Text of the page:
Why Don’t Americans Travel As Much?

The statistic’s a few years old, but it stated that only 20% of Americans have a passport. I briefly touched on this statistic in my post about xenophobia. In the introduction of the 2009 edition of The Best American Travel Writing, editor and writer Simon Winchester bemoans the fact that Americans aren’t taught geography and don’t develop their sense of wanderlust the way the British do. Well then. Being someone chronically afflicted by a life ruining case of wanderlust, and having been born in the USA, I would like to examine this.

To be fair, my parents never traveled. My mom drove across the border into Mexico once in 1968 or something. And my dad was stationed in Okinawa during his air force career. Neither of them had a passport until last year when I persuaded my father to visit me in Korea. It was his first time out of the US since that same year my mother had a one day adventure south of the border. I had to wait until I was in university to have the opportunity to study abroad and get out on my own.

I really respect Winchester (and his book about Korea) but I would say the most travel-centric people I’ve met  have been Australians. So comparing the US to both Brits and Australians I suppose that to me a few reasons for this travel gap become clear. Here are my (probably biased) observations.

Vacation Time: Where a thriving “gap year” culture is alive and well in Australia and not uncommon in the UK, it’s unheard of in the US. For the most part, it is expected that you finish high school and immediately launch into college, a job, or work training. And after finishing college you have to immediately leap into any job that will take you because you are smothering in debt and living back with your parents. Although 50 years ago, it was the opposite problem. You immediately leapt into a job because you usually had good offers right away.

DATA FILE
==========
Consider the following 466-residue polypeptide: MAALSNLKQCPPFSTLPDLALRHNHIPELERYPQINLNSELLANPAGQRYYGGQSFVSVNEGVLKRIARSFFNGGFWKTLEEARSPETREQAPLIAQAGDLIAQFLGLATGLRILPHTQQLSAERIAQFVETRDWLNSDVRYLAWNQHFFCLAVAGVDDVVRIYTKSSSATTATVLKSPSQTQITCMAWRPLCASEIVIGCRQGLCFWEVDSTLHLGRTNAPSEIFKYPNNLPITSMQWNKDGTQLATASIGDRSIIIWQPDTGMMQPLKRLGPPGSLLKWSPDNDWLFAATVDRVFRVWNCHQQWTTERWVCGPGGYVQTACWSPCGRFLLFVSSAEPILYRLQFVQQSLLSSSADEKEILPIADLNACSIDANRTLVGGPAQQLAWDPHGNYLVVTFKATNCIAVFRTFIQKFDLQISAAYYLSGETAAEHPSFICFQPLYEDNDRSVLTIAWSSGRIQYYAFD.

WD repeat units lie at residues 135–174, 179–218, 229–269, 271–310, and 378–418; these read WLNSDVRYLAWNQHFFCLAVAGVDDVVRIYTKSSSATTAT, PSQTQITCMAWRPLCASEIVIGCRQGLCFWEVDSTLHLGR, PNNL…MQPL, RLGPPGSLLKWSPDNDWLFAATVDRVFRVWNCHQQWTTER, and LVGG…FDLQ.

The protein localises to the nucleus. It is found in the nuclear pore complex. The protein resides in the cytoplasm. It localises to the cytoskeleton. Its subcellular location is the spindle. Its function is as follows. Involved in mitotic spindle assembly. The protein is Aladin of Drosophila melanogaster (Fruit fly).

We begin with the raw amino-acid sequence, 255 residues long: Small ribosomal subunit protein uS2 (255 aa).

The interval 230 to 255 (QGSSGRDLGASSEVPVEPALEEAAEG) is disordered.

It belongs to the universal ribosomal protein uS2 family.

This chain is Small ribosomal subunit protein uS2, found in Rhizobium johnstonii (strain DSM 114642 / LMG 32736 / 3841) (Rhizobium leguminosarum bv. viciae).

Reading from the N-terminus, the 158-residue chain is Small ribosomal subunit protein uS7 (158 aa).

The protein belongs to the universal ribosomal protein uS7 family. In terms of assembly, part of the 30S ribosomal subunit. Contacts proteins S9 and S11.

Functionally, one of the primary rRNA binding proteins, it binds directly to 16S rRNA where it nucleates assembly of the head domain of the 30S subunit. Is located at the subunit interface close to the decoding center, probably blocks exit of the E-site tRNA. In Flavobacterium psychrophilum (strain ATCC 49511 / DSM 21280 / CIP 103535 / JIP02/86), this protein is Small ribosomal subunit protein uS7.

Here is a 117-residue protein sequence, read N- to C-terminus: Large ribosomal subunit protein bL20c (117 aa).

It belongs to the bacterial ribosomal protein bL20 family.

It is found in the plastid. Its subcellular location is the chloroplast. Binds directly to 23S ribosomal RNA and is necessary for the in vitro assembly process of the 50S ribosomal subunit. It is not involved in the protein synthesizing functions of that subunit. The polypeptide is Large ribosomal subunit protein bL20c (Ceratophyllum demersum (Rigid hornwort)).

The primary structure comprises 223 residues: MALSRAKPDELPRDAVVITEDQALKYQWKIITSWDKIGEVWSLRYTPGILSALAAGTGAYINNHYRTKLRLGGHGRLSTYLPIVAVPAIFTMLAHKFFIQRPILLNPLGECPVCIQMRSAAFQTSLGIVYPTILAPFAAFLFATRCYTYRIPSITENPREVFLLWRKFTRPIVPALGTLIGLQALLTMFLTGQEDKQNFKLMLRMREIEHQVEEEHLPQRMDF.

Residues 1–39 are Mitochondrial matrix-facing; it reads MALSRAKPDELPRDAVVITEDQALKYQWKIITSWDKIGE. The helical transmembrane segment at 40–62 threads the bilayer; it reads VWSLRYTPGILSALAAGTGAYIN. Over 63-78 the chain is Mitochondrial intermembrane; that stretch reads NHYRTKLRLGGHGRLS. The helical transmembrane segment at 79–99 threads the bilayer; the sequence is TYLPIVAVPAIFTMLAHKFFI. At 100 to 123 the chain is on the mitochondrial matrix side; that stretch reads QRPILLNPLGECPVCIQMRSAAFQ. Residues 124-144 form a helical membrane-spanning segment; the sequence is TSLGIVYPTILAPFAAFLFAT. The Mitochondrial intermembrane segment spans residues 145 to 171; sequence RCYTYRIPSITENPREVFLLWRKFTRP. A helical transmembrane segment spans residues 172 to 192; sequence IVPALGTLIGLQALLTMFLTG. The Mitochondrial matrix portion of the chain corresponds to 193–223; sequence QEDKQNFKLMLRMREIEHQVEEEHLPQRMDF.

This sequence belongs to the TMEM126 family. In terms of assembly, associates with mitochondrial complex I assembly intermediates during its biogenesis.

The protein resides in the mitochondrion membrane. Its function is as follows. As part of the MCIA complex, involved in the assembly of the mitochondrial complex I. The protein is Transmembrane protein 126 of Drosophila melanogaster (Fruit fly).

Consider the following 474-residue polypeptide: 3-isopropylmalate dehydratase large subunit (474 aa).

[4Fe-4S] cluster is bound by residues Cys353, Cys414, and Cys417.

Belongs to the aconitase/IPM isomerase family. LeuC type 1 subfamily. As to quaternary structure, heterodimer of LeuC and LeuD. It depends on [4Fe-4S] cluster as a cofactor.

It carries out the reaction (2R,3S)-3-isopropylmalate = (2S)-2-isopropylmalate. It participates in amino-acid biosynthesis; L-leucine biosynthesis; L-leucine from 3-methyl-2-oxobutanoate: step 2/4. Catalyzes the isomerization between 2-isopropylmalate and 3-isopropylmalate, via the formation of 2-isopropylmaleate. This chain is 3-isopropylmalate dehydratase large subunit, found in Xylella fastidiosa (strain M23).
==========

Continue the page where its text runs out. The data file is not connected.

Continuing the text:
Once you start that job, you can expect to have about two weeks of vacation within the whole year. Not usually together. Since you’re paying off crushing debt and distance dictates that an international flight will be expensive, that puts a crimp in traveling for the first few years of your work life.

Education: This refers to both formal education and more to cultural education. The American public school curriculum isn’t… the worst in the world. Nor is it the best. It is lacking in many areas, one of them being foreign languages, and world history and culture.

The only thing about Asia we learned in my high school history was about samurais, the Great Wall of China, and the Japanese involvement in World War Two. World history is skimmed over in 6 months of middle school social studies. And it’s quite Western centric. As are literature and art classes.

Now, culturally, what we are taught is that America is the newest, shiniest world power who has the best and most innovative and civilized government and society. We should appreciate that instead of going to scary places where people might not even have paved roads or indoor toilets for all we know. If you’ve never been anywhere else, it’s easy to believe that everything you grew up with is the best there is. And it’s easy to be afraid of something different if you haven’t had a broad educational base that discusses different cultures. It’s true that America is a melting pot, but gradual assimilation is a big part of that– that’s why it’s more like a fondue than a stew. But if you didn’t grow up in a big city like the majority of Americans, your exposure might be one recently immigrated family and some second or third generation European or Asian Americans that keeps some traditional customs alive at holidays or family gatherings. It’s pretty bland out in the suburbs.